Greenwich Royal Naval College
In 1694 a hospital for seamen and their dependants was established by Royal Charter in Greenwich, London. It was designed by Christopher Wren, who laid the foundation stone on 30th June 1696. Over the next fifty years architects such as Vanbrugh, Hawksmoor, Campbell, Ripley and James "Athenian" Stuart worked to complete Wren's design.
Towards the end of the 19th century pensioner numbers declined, leading to the closure of the Hospital in 1869. In 1873 the Royal Naval College moved in. During the Second World War the College's major task was the training of 'hostilities-only' officers - nearly 27,000 of them passed through Greenwich. The Navy's Department of Nuclear Science and Technology opened in 1959, and JASON, the department's research and training reactor was commissioned in the King William building in 1962.
The Royal Navy finally left the site in 1998, and formally handed over management to the new custodians, the Greenwich Foundation, which signed a 150-year lease in July of that year. The Foundation and its two principal on-site partners, the University of Greenwich and Trinity College of Music, sponsor a wide range of events and activities, and have done much to increase public access.
The old college site is huge with many striking buildings, and the fact that the site can be closed to the public means that it's an ideal location to shoot movies; in fact, it's one of the most popular shooting locations in the UK.
Occasionally, the College does actually stand in for a naval college on screen [Annapolis (2006)], or at least a naval building [The Bounty (1984)], or a college of a non-naval nature [Starter For Ten (2006)]. Quite often the imposing architecture is used to stand in for official buildings, such as the Pentagon [Shining Through (1992)], The Russian National Fine Art Repository [Octopussy (1983)], or the fictional Magisterium's palace [The Golden Compass (2007)]
Frequently, the roads through the college are used to portray London streets - especially for scenes involving stunt work, or period films. These movies include Sherlock Holmes (2009), Patriot Games (1992), Shanghai Knights (2003), The Wolfman (2010), Stage Beauty (2004), What a Girl Wants (2003), National Treasure 2: Book of Secrets (2007), The King's Speech (2010), and The Mummy Returns (2001).
The East Gate
The east gate of the college bears a striking similarity to the front gates of Buckingham Palace. Since it is not possible to film in front of The Palace, movies which need to show people passing through the gates are often filmed here instead. Such films include Garfield: A Tail of Two Kitties (2006), King Ralph (1991), National Treasure 2: Book of Secrets (2007), and Patriot Games (1992). The gates also play the entrance to the regimental barracks in The Four Feathers (2002).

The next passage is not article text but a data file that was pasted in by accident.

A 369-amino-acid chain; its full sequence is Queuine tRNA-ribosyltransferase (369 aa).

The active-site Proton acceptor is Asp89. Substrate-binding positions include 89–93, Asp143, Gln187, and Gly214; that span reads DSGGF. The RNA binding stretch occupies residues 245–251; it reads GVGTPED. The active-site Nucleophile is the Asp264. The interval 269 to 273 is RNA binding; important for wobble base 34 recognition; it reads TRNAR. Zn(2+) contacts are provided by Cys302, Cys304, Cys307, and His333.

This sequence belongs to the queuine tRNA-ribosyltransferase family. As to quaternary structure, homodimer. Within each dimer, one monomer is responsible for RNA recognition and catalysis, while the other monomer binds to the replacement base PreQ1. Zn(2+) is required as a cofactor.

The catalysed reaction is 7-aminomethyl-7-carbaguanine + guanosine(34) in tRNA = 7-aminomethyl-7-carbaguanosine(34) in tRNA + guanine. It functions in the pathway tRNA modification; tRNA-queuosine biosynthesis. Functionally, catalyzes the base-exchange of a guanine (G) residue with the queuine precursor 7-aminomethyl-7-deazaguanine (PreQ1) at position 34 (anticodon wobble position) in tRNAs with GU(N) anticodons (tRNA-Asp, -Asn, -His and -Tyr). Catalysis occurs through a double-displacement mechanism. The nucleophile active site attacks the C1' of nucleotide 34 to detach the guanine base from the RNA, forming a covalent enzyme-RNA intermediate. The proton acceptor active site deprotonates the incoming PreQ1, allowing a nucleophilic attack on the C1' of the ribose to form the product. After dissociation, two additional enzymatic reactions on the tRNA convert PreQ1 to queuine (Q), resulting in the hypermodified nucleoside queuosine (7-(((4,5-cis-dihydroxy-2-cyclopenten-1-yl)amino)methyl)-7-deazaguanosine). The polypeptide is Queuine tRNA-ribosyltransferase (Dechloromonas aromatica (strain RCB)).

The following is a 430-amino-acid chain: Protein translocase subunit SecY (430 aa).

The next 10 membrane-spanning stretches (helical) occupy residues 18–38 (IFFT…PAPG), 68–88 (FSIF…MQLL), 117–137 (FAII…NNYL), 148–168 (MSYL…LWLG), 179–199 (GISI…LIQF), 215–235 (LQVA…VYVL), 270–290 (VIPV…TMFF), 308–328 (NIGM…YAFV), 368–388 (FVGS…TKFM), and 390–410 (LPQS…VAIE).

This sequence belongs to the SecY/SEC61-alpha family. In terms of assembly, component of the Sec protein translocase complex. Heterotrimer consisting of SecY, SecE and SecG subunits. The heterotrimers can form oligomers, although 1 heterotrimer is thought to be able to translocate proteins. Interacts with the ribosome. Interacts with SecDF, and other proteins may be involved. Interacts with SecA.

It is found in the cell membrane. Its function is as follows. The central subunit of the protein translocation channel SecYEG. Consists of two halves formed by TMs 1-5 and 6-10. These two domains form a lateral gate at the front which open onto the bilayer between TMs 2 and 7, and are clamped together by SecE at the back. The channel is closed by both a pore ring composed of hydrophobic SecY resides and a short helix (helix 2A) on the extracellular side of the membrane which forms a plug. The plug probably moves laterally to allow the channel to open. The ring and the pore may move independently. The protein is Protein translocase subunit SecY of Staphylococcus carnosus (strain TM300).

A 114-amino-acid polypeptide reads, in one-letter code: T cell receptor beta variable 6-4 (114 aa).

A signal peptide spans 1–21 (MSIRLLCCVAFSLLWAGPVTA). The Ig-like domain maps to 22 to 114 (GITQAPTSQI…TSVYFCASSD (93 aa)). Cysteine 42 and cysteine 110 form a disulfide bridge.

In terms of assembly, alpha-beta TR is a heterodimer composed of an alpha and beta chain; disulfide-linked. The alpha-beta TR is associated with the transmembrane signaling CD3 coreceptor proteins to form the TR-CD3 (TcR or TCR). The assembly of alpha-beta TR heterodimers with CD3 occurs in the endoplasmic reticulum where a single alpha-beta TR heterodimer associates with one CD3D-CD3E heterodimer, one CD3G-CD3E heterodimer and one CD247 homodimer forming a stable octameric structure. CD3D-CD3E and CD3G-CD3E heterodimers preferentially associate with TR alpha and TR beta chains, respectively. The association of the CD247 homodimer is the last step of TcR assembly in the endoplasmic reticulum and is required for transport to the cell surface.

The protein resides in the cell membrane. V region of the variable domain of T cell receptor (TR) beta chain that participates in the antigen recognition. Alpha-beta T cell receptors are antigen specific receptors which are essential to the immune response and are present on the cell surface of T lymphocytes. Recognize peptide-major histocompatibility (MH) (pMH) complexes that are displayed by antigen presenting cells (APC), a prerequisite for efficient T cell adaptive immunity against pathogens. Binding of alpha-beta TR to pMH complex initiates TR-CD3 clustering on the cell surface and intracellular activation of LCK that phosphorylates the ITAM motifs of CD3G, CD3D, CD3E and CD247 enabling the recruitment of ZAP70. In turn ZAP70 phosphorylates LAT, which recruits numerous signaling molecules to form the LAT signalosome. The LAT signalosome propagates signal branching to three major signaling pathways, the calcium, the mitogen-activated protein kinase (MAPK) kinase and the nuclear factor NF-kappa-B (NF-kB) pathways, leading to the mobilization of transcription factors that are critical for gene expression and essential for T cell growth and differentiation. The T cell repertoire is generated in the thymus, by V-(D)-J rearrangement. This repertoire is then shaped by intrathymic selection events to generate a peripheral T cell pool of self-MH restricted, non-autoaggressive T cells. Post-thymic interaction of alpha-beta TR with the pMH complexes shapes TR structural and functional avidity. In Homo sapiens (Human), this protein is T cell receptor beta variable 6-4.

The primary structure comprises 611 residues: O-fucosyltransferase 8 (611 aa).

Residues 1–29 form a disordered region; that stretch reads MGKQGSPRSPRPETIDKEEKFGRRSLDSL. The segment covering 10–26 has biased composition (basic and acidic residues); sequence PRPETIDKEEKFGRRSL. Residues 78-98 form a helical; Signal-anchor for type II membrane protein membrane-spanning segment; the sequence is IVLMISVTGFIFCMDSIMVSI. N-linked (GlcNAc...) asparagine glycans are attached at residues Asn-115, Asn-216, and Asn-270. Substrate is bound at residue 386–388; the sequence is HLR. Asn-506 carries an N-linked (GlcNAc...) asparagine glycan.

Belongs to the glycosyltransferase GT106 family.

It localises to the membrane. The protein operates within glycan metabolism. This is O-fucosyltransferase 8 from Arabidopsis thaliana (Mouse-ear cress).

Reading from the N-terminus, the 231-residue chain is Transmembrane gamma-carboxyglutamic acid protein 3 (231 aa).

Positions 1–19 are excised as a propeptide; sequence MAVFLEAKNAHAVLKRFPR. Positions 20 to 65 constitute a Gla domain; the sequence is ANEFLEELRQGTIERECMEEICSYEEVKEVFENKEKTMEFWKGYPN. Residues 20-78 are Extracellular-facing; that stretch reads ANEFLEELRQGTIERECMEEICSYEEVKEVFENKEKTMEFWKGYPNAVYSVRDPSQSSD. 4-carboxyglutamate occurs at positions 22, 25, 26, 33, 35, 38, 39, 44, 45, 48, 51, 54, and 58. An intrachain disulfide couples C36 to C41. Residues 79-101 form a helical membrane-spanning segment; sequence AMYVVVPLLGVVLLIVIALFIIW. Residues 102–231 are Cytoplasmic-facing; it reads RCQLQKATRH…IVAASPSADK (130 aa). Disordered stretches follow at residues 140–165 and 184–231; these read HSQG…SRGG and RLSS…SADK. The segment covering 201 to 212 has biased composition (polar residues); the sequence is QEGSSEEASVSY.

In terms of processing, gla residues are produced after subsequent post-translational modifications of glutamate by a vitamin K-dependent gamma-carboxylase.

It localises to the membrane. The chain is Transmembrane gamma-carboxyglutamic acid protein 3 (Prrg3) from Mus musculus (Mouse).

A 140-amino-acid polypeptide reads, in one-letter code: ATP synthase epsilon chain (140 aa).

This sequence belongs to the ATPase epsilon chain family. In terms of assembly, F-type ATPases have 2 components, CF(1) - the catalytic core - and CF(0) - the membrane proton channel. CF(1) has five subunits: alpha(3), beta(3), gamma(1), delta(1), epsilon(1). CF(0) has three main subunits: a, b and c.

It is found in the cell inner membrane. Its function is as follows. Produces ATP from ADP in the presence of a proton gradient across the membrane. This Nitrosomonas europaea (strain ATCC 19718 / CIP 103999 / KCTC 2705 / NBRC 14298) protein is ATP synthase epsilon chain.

Painted Hall and Chapel
The Painted Hall, part of King William Court, was painted over a period of 19 years by Sir James Thornhill, and is 'one of the finest dining halls in Europe'. On film it often appears when an opulent, and possibly slightly over-the-top, room is needed. It was the World Council meeting room in The Avengers (1998), the meeting room for the Venice secret society in Lara Croft: Tomb Raider (2001), the regimental dining room in The Four Feathers (2002), King Charles's dining room and throne room in Stage Beauty (2004), a royal fashion show in What a Girl Wants (2003), the dining room of Jordan College in The Golden Compass (2007), the Palace of Versailles in Quills (2000), and also appears in The Madness Of King George (1994), and The Good Night (2007), among others.
The Chapel, in Queen Mary Court, was rebuilt to a design by James Stuart after a devastating fire in the late 18th century. On film, it appeared as the venue of the second wedding (the one with Rowan Atkinson as the vicar) in Four Weddings And A Funeral (1994), and also the venue for Colin Firth's pivotal speech in What a Girl Wants (2003).
The movie which gets the best use out of the college must surely be What a Girl Wants (2003) in which, if you include the road immediately outside the gates, it stands in for five different places!
The college is open to the public almost all year round, and free to visit, although you can pay for a guided tour. Go here for more details.
- Royal Naval College Website
- Royal Naval College on Wikipedia
- Google Maps
- Flickr Photos